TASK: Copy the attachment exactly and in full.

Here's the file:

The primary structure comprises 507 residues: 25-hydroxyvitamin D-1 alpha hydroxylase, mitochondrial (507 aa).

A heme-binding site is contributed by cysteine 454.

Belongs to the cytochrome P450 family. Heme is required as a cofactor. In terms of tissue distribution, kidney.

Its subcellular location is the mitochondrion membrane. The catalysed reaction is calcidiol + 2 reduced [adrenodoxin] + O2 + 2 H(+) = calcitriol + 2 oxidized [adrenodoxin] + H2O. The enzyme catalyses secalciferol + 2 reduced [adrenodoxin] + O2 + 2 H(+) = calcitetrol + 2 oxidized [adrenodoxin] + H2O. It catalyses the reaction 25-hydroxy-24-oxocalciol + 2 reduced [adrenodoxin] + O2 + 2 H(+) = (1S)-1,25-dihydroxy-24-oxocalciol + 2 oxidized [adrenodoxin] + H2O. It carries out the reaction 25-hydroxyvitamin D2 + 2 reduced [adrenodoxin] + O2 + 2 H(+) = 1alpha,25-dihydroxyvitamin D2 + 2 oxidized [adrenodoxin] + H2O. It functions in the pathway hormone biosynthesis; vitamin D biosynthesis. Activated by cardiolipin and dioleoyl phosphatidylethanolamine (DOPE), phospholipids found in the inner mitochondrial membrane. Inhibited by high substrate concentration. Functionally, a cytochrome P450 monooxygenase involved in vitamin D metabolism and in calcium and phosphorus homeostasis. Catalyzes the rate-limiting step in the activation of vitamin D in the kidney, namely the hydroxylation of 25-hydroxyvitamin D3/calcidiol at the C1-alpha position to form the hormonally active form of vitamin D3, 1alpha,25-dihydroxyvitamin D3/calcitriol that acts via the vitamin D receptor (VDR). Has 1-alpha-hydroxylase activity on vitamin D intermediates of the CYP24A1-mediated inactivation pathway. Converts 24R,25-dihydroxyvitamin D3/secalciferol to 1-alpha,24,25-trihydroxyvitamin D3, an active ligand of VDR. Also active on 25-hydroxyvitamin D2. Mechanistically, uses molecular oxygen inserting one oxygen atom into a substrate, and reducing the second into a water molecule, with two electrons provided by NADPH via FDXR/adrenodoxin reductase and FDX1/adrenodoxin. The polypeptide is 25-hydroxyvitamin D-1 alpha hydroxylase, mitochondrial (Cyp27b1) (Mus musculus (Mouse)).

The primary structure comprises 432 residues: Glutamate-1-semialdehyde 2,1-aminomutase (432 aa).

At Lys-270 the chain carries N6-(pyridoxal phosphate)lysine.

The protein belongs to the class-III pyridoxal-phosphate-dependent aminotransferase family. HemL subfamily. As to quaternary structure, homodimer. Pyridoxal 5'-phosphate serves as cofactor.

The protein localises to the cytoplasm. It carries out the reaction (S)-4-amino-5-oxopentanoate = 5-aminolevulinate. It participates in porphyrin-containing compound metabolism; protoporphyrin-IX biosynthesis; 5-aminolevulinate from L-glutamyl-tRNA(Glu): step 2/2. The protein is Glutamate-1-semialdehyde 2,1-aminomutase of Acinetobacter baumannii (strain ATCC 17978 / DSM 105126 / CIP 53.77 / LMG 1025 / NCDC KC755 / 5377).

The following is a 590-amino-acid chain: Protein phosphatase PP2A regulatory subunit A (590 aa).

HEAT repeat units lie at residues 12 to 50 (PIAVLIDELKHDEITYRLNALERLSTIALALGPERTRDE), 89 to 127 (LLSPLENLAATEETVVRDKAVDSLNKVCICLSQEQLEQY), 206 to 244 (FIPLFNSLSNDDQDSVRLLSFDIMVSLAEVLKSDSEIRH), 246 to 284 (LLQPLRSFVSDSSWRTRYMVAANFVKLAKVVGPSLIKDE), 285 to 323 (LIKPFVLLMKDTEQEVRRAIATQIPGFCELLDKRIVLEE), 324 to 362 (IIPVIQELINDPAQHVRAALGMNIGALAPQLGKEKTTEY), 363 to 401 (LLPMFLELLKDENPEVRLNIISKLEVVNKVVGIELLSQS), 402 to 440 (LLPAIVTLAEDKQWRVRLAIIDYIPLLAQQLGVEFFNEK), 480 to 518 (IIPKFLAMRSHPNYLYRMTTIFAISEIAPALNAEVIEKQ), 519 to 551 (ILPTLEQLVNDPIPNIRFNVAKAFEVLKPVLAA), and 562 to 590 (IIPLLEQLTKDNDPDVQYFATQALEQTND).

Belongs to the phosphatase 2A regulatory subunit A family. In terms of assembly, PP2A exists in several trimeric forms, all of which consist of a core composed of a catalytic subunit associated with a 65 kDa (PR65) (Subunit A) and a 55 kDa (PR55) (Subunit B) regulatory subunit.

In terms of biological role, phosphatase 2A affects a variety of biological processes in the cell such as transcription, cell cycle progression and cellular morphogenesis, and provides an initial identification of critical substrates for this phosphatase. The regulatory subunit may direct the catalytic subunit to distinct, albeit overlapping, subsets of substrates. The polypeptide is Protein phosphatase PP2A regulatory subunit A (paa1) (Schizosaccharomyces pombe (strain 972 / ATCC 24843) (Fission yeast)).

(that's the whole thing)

The primary structure comprises 507 residues: 25-hydroxyvitamin D-1 alpha hydroxylase, mitochondrial (507 aa).

A heme-binding site is contributed by cysteine 454.

Belongs to the cytochrome P450 family. Heme is required as a cofactor. In terms of tissue distribution, kidney.

Its subcellular location is the mitochondrion membrane. The catalysed reaction is calcidiol + 2 reduced [adrenodoxin] + O2 + 2 H(+) = calcitriol + 2 oxidized [adrenodoxin] + H2O. The enzyme catalyses secalciferol + 2 reduced [adrenodoxin] + O2 + 2 H(+) = calcitetrol + 2 oxidized [adrenodoxin] + H2O. It catalyses the reaction 25-hydroxy-24-oxocalciol + 2 reduced [adrenodoxin] + O2 + 2 H(+) = (1S)-1,25-dihydroxy-24-oxocalciol + 2 oxidized [adrenodoxin] + H2O. It carries out the reaction 25-hydroxyvitamin D2 + 2 reduced [adrenodoxin] + O2 + 2 H(+) = 1alpha,25-dihydroxyvitamin D2 + 2 oxidized [adrenodoxin] + H2O. It functions in the pathway hormone biosynthesis; vitamin D biosynthesis. Activated by cardiolipin and dioleoyl phosphatidylethanolamine (DOPE), phospholipids found in the inner mitochondrial membrane. Inhibited by high substrate concentration. Functionally, a cytochrome P450 monooxygenase involved in vitamin D metabolism and in calcium and phosphorus homeostasis. Catalyzes the rate-limiting step in the activation of vitamin D in the kidney, namely the hydroxylation of 25-hydroxyvitamin D3/calcidiol at the C1-alpha position to form the hormonally active form of vitamin D3, 1alpha,25-dihydroxyvitamin D3/calcitriol that acts via the vitamin D receptor (VDR). Has 1-alpha-hydroxylase activity on vitamin D intermediates of the CYP24A1-mediated inactivation pathway. Converts 24R,25-dihydroxyvitamin D3/secalciferol to 1-alpha,24,25-trihydroxyvitamin D3, an active ligand of VDR. Also active on 25-hydroxyvitamin D2. Mechanistically, uses molecular oxygen inserting one oxygen atom into a substrate, and reducing the second into a water molecule, with two electrons provided by NADPH via FDXR/adrenodoxin reductase and FDX1/adrenodoxin. The polypeptide is 25-hydroxyvitamin D-1 alpha hydroxylase, mitochondrial (Cyp27b1) (Mus musculus (Mouse)).

The primary structure comprises 432 residues: Glutamate-1-semialdehyde 2,1-aminomutase (432 aa).

At Lys-270 the chain carries N6-(pyridoxal phosphate)lysine.

The protein belongs to the class-III pyridoxal-phosphate-dependent aminotransferase family. HemL subfamily. As to quaternary structure, homodimer. Pyridoxal 5'-phosphate serves as cofactor.

The protein localises to the cytoplasm. It carries out the reaction (S)-4-amino-5-oxopentanoate = 5-aminolevulinate. It participates in porphyrin-containing compound metabolism; protoporphyrin-IX biosynthesis; 5-aminolevulinate from L-glutamyl-tRNA(Glu): step 2/2. The protein is Glutamate-1-semialdehyde 2,1-aminomutase of Acinetobacter baumannii (strain ATCC 17978 / DSM 105126 / CIP 53.77 / LMG 1025 / NCDC KC755 / 5377).

The following is a 590-amino-acid chain: Protein phosphatase PP2A regulatory subunit A (590 aa).

HEAT repeat units lie at residues 12 to 50 (PIAVLIDELKHDEITYRLNALERLSTIALALGPERTRDE), 89 to 127 (LLSPLENLAATEETVVRDKAVDSLNKVCICLSQEQLEQY), 206 to 244 (FIPLFNSLSNDDQDSVRLLSFDIMVSLAEVLKSDSEIRH), 246 to 284 (LLQPLRSFVSDSSWRTRYMVAANFVKLAKVVGPSLIKDE), 285 to 323 (LIKPFVLLMKDTEQEVRRAIATQIPGFCELLDKRIVLEE), 324 to 362 (IIPVIQELINDPAQHVRAALGMNIGALAPQLGKEKTTEY), 363 to 401 (LLPMFLELLKDENPEVRLNIISKLEVVNKVVGIELLSQS), 402 to 440 (LLPAIVTLAEDKQWRVRLAIIDYIPLLAQQLGVEFFNEK), 480 to 518 (IIPKFLAMRSHPNYLYRMTTIFAISEIAPALNAEVIEKQ), 519 to 551 (ILPTLEQLVNDPIPNIRFNVAKAFEVLKPVLAA), and 562 to 590 (IIPLLEQLTKDNDPDVQYFATQALEQTND).

Belongs to the phosphatase 2A regulatory subunit A family. In terms of assembly, PP2A exists in several trimeric forms, all of which consist of a core composed of a catalytic subunit associated with a 65 kDa (PR65) (Subunit A) and a 55 kDa (PR55) (Subunit B) regulatory subunit.

In terms of biological role, phosphatase 2A affects a variety of biological processes in the cell such as transcription, cell cycle progression and cellular morphogenesis, and provides an initial identification of critical substrates for this phosphatase. The regulatory subunit may direct the catalytic subunit to distinct, albeit overlapping, subsets of substrates. The polypeptide is Protein phosphatase PP2A regulatory subunit A (paa1) (Schizosaccharomyces pombe (strain 972 / ATCC 24843) (Fission yeast)).